The African Internet Governance Forum (AfIGF) for the year 2019 took place in N’Djamena, Chad, between 10-12 September, to much fanfare. Attending this continental event was a first for me, thanks to the African School on Internet Governance (AfriSIG), which chose about 45 emerging internet leaders on the continent. I am humbled by this recognition.
Commencing on Tuesday, 10 September, the 8th continental event began on a high note with an opening by high officials of the African Union Commission and the local organising team, led by the Ministry of Postal and Telecommunication Services of the government of Chad.
The AfIGF is an instrument of the 2005 Tunis Agenda for the Information Society, that passed a consensus statement of the World Summit on the Information Society and called for the world, at its diverse levels of governance, to find platforms for discussing emerging issues related to the governance of the internet, and calling for platforms to be of multistakeholder nature.
The first day of the Chad meeting was a youth-led affair. Deliberations revolved around issues of leadership of the internet on the continent, as well as content, which includes the threat of misinformation to issues of regulation, among others. Discussions and the entire organisation of this were quite impressive. To see a pan-African team of youths, not only leading and curating content online, but also organising the event on the floor, gives one a sense of pride and confidence in the future of the African continent.
Impressively, too, was the participation of the host community of Chad and N’Djamena, in addition to the African community at the event in general.
The robustness of engagement continued through the last two days of the event, reflecting the nature of multistakeholderism, where different players in the internet brought to the table their respective concerns and challenges, while also putting forth possible ways to tackle issues related to the current and emerging technological development on the internet.
Another notable reflection at the African Internet Governance Forum is the strong participation of women, from leading panels as moderators to providing expert analysis on pertinent issues at hand as panelists.
Possibly a unique issue new to the internet governance space globally, but which the AfIGF reflected on, is the UN High Level Panel on Digital Cooperation instituted by the UN Secretary General and published earlier this year. This particular discussion, led by APC’s Organiser of AfriSIG Koliwe Majama, was a best example of the reflection on the African agenda and position internationally. It is my hope that deliberations and inputs gathered during the panel discussion would form part of the continent’s report, especially notably the time paid in detailing Africa’s position in the digital economy.
The African Union Commission’s efforts on building a roadmap on ICT at a continental level also came out as a notable effort in bridging diverse ICT policy gaps on the continent and also to serve as a repository for nations and governments to share best practices in policy issues on the continent.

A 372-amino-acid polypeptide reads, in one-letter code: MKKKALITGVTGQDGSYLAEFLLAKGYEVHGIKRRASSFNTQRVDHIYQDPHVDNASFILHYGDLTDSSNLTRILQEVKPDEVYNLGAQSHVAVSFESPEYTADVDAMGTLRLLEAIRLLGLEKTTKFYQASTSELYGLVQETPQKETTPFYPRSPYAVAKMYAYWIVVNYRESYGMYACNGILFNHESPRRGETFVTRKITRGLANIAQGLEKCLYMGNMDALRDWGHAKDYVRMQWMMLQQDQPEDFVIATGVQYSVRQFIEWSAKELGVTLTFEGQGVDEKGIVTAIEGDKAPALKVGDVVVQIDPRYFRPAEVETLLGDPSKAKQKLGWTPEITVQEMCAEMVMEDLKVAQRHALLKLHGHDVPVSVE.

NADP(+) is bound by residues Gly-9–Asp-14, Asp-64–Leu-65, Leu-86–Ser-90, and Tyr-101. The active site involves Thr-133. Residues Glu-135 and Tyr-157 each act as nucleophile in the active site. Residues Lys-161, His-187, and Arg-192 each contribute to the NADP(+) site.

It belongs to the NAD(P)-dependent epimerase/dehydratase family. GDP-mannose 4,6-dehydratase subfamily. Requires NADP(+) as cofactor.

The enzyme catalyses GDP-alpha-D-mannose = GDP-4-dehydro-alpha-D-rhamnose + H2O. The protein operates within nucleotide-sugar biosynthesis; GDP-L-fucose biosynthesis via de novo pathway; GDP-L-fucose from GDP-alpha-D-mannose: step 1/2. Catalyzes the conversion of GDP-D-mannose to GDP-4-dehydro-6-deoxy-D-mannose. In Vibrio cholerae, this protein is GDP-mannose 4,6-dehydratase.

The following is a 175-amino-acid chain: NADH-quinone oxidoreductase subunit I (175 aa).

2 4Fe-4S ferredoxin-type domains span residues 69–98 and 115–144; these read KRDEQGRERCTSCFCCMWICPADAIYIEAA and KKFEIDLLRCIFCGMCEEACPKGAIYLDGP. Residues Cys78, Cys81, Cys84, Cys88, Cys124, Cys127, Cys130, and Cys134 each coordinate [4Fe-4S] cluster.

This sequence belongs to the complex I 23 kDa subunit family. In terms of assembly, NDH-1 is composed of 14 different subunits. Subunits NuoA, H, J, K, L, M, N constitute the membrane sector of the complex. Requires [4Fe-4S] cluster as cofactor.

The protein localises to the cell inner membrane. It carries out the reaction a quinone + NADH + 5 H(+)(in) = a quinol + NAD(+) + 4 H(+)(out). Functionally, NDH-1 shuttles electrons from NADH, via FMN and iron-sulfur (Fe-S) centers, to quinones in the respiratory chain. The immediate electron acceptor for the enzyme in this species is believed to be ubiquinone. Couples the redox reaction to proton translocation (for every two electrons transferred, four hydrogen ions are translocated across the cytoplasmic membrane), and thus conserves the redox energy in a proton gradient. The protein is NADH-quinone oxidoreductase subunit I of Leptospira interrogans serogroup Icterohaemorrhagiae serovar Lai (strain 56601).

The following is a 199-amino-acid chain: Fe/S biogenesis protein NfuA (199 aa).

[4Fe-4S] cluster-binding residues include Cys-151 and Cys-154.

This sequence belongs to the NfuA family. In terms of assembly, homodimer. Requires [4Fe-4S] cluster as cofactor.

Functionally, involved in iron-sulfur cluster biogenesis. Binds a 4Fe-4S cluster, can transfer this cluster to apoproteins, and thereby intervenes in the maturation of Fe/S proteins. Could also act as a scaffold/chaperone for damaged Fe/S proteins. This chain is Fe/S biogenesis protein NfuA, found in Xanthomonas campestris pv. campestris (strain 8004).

The discussion on emerging technologies in the African region, as moderated and organised by the Internet Society’s Senior Policy Manager Verengai Mabika, also seemed timely, more so because as a continent faced with challenges in service delivery as well as other developmental issues, it seems artificial intelligence, Bitcoin and others would be best suited to complement these developmental efforts. Furthermore, there is a need for African nations to ensure policy responsive environments, to adopt the development of emerging technologies – both those with grassroots influence and international outreach.
Another interesting reflection and also a development issue that enjoyed the audience’s attention was the 4th Industrial Revolution, also known as the 4IR, led by one of Africa’s Research think tanks in the ICT space, RIA Africa. The implications and opportunities of the 4IR for the continent are real. Standing out here has been a long call that this catchphrase, while enjoying political attention, requires practical responses at grassroots levels, from a transformation of the education sector, to policy interventions. It also requires practical evaluations of the positive impact of technology on society and how it transforms communities and builds economies as its pillars.
As the AfIGF concluded and passed practical recommendations in governing the internet on the continent and the attention is now drawn to the Global Internet Governance Forum expected to take place in Berlin, Germany, in November this year, it is my hope that the recommendations passed at the continental level are reflected and emulated at that level too. These include the AfIGF 2019 Outcome Document; the Ndjamena Statement of Seniors, the African Youth Internet Governance Forum Communiqué; and an Award Ceremony recognising the outstanding contribution of the AUC’s Makane Faye, Moctar Yedaly and Ridha Guellouz on internet development in Africa. It is also my hope that the African efforts in the internet space be regarded seriously at national levels to guide policy developments and also at a global level to continuously represent the African narrative on ICT matters.
I look forward to attending the global and other Internet Governance Forums in future, and play my part in delivering on ICT policy issues from my perspective as an academic, policy researcher and analyst on ICT matters from the Southern African region.
Nashilongo Gervasius is an ICT Policy Analyst, Communication Specialist and lecturer in Media, Information and Communication studies. She is a co-founder of the Internet Society Namibia Chapter and a founding member of the Namibia National Working Group on Internet Governance Forum.